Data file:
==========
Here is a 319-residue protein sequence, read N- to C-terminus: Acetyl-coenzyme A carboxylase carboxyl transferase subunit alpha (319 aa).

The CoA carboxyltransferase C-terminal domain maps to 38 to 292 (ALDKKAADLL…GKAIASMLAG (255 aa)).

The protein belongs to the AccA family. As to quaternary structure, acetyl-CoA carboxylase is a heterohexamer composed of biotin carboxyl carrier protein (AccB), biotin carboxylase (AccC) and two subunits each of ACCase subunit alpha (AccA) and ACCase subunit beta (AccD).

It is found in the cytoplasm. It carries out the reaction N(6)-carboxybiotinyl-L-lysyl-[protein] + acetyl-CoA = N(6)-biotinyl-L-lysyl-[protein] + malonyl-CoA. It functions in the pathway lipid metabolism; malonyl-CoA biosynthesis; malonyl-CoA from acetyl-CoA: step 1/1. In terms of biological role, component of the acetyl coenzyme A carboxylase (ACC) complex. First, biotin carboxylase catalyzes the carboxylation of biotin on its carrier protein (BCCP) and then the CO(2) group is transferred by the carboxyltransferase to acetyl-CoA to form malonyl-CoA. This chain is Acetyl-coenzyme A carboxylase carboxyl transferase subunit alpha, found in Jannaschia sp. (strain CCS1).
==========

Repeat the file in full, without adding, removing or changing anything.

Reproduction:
Here is a 319-residue protein sequence, read N- to C-terminus: Acetyl-coenzyme A carboxylase carboxyl transferase subunit alpha (319 aa).

The CoA carboxyltransferase C-terminal domain maps to 38 to 292 (ALDKKAADLL…GKAIASMLAG (255 aa)).

The protein belongs to the AccA family. As to quaternary structure, acetyl-CoA carboxylase is a heterohexamer composed of biotin carboxyl carrier protein (AccB), biotin carboxylase (AccC) and two subunits each of ACCase subunit alpha (AccA) and ACCase subunit beta (AccD).

It is found in the cytoplasm. It carries out the reaction N(6)-carboxybiotinyl-L-lysyl-[protein] + acetyl-CoA = N(6)-biotinyl-L-lysyl-[protein] + malonyl-CoA. It functions in the pathway lipid metabolism; malonyl-CoA biosynthesis; malonyl-CoA from acetyl-CoA: step 1/1. In terms of biological role, component of the acetyl coenzyme A carboxylase (ACC) complex. First, biotin carboxylase catalyzes the carboxylation of biotin on its carrier protein (BCCP) and then the CO(2) group is transferred by the carboxyltransferase to acetyl-CoA to form malonyl-CoA. This chain is Acetyl-coenzyme A carboxylase carboxyl transferase subunit alpha, found in Jannaschia sp. (strain CCS1).